Legal high blitz ‘driving trade underground’

The Apothecary head shop in Clerk Street. Picture: Toby Williams
The Apothecary head shop in Clerk Street. Picture: Toby Williams
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A CITY head shop has reported an 80 per cent drop in its sales since a crackdown was launched on so-called “legal highs” – sparking fears the industry was being driven underground.

Edinburgh became the first council in Scotland to be granted powers to seize New Psychoactive Substances (NPS) amid safety concerns.

There’s no middle ground, no safe options. It’s a shame it forces everybody to extremes. A lot of people are going back to illegal drugs.

Chris McGuinness

City leaders and police joined forces to crack down on the sale of the stimulants following a spike in the number of hospital admissions and deaths linked to the products.

Concerns about an escalating legal high problem were particularly acute in the Southside area, where hard drug users were reportedly mixing the powders with heroin and injecting in nearby stairwells.

When the forfeiture order was granted in October, substances worth £50,000 were seized and destroyed by trading standards officers.

The order – which deems all NPS products unsafe – was hailed as a positive step forward. However, traders voiced fears that the ban could force sales “underground”.

Two months on, smoke shop Apothecary on Clerk Street in Newington, which sells herbal incense and other paraphernalia, has reported a dramatic drop in trade. Meanwhile, city-based drug information charity Crew 2000 is conducting independent research on the impact of the ban, amid mixed reports about its efficacy.

Apothecary manager Chris McGuinness said: “We’re taking in about a fifth of what we did. On average we were making £20,000 a week, while since October we’ve taken in between £3000 and £4000.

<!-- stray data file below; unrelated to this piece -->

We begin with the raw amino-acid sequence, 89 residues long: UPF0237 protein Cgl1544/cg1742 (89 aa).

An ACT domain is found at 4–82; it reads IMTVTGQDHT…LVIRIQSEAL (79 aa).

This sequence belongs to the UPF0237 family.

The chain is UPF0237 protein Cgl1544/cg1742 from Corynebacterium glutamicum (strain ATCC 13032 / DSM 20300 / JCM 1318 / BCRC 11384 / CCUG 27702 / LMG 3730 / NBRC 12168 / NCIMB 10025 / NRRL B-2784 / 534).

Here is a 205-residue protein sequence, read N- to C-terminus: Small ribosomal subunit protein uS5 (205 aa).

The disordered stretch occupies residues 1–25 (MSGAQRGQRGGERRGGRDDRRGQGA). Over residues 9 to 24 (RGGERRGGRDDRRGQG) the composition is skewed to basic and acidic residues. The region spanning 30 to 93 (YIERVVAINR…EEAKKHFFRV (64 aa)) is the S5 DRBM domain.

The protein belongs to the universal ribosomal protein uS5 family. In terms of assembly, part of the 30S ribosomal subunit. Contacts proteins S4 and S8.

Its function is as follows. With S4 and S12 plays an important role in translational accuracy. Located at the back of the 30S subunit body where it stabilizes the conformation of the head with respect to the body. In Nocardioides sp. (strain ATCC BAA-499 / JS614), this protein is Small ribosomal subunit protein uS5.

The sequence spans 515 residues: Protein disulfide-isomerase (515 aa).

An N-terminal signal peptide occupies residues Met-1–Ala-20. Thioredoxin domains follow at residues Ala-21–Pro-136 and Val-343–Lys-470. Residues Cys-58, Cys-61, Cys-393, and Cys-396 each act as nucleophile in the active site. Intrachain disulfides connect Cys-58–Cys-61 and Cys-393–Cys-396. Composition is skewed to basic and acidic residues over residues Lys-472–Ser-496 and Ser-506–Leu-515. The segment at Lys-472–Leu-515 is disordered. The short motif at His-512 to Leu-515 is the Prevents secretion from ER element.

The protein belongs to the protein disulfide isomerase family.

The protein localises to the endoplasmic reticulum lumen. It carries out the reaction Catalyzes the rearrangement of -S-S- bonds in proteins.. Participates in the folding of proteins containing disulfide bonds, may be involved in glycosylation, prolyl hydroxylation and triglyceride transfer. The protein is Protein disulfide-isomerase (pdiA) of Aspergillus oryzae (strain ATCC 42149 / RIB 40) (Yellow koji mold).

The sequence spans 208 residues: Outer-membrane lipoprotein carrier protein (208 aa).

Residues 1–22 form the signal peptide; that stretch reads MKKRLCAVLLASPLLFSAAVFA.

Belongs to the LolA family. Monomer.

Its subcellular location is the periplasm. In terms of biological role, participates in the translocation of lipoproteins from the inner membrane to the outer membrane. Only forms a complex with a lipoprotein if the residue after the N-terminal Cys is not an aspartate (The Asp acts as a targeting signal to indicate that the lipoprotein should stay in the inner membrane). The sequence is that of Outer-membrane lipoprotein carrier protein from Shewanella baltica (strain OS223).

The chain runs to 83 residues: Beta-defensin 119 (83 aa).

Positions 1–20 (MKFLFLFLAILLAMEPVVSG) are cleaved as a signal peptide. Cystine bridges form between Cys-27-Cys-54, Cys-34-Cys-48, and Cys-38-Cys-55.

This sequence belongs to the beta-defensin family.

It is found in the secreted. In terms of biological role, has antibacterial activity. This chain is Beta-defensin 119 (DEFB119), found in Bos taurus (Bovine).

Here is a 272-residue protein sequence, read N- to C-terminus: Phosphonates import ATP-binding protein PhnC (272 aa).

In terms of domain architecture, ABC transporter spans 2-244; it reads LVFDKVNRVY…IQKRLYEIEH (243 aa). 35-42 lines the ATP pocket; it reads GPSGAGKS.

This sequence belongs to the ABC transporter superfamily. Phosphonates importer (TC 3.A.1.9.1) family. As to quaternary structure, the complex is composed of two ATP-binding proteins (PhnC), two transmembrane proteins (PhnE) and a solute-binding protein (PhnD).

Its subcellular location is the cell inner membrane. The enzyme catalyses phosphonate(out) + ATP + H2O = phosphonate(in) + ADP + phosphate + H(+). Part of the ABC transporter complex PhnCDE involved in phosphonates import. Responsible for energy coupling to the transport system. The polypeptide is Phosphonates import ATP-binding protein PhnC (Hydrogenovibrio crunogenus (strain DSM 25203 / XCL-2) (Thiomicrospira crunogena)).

“There’s no profit at all, we are just paying people’s wages. We have had to let four members of staff go so far, but if that’s what it takes to save one youth’s life, that’s what it is. We’ll have to adapt.”

Mr McGuinness said: “The [forfeiture] order encompassed everything – it doesn’t differentiate between people that are injecting or those using herbals as an alternative to illegal drugs. There’s no control in the underground market. They have got the choice now, between nothing and the dark side. There’s no middle ground, no safe options. It’s a shame it forces everybody to extremes. A lot of people are going back to illegal drugs.”

Mr McGuinness said that the order affected around 2000 customers, most of whom were aged between 30 and 60.

“These were functioning members of society who work in offices and go out at the weekend. They were choosing this lifestyle because there was an element of safety,” he said. Police and council chiefs said that the ongoing crackdown had been reaping results, and spot checks have found all stores clear of NPS.

Chief Inspector Helen Harrison said: “These substances are not safe and have a hugely negative impact on individuals and communities.”

Community safety leader councillor Cammy Day said: “These products are clearly dangerous and we aim to keep them off the shelves of shops in the Capital.”

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kaye.nicolson@edinburghnews.com